What can Shakespeare, Cervantes, Proust, and even contemporary playwrights and filmmakers contribute to the study of neuroscience?
A lot, says UCLA professor of integrative biology and physiology Scott Chandler.
“When we are talking about the brain, we are talking about our essence,” Chandler said.
For the last four years, Chandler has been teaching and coordinating the pedagogy for the freshman cluster course titled “Mind Over Matter: The History, Science and Philosophy of the Brain.” He designed the course to incorporate medical history and philosophy alongside sections in cognitive psychology and in-depth instruction on neuroscience.
This year “Mind Over Matter” expanded to incorporate literature and film sections that Chandler said have provided valuable context to understand the brain as the home of the human psyche.
This can be a daunting proposition for students and professors alike, he said, but it’s worth tackling.
Looking at the mind through the lens of literature and film
Helping tackle it is professor and chair of comparative literature Efrain Kristal, who inserted a mini-survey of his discipline into the class — which is typically 40 percent science majors. He asked them to dive into representations of mental illness through the lens of Shakespeare’s “King Lear” and Cervantes’ “Don Quixote.”
He followed up scientific and history lectures on the concept of memory with representations of memory in literature through readings from Jorge Luis Borges, Marcel Proust and William Wordsworth.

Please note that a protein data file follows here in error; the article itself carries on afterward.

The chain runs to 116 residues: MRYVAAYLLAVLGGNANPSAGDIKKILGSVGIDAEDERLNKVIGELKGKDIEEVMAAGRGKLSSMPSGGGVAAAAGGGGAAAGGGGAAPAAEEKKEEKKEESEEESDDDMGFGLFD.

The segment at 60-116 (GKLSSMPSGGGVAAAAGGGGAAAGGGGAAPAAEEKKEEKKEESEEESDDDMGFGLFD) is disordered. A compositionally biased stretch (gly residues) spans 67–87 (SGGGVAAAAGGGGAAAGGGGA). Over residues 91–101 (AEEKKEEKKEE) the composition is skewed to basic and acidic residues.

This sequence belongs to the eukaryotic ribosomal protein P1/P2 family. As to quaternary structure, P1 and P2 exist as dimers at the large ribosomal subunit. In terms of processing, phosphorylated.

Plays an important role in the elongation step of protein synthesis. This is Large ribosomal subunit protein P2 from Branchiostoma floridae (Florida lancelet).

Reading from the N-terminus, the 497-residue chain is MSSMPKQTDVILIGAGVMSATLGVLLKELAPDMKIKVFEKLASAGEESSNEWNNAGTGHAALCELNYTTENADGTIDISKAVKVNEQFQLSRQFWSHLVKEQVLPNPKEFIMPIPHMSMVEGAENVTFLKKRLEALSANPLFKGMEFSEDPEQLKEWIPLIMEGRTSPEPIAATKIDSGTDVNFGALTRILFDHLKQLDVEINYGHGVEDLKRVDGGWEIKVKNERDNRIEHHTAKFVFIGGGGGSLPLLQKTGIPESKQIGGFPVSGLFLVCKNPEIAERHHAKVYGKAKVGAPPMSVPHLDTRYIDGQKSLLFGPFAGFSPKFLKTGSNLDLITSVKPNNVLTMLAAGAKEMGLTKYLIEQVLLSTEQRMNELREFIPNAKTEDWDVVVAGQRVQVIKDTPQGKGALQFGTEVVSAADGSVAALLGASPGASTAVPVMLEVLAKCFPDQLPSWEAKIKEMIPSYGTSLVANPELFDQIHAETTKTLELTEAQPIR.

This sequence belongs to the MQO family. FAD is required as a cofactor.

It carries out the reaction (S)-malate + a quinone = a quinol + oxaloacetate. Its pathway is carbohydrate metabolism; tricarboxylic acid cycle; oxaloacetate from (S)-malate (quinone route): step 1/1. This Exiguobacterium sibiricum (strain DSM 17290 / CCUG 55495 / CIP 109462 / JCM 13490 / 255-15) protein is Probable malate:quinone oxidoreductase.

Wordsworth’s poems provided illustration of memory recall that creates a sense of enrichment or reassurance later in life, he said. Reading Proust’s “In Search of Lost Time” exposed students to the concept of involuntary memory, when present sensations can call up unbidden memories. With Argentine writer Borges, students explored a thought experiment based on the imagined writings of a Shakespearean scholar who inherits Shakespeare’s memories.
They also studied “The Hard Problem” by modern playwright Tom Stoppard, which is set in a neuroscience institute.
“There were characters studying math, psychology and evolutionary biology in the play and they are addressing the practicalities of being in a neuroscience institute, the personal issues involved, the professional dilemmas, and the philosophical dilemmas,” Kristal said. “So through the play we can talk about the implications of what they have been studying scientifically.”
The UCLA College’s division of humanities is developing four curricular tracks — medical, environmental, urban and digital — that teach students to use traditional humanities skills such as close reading and spoken expression to study contemporary issues.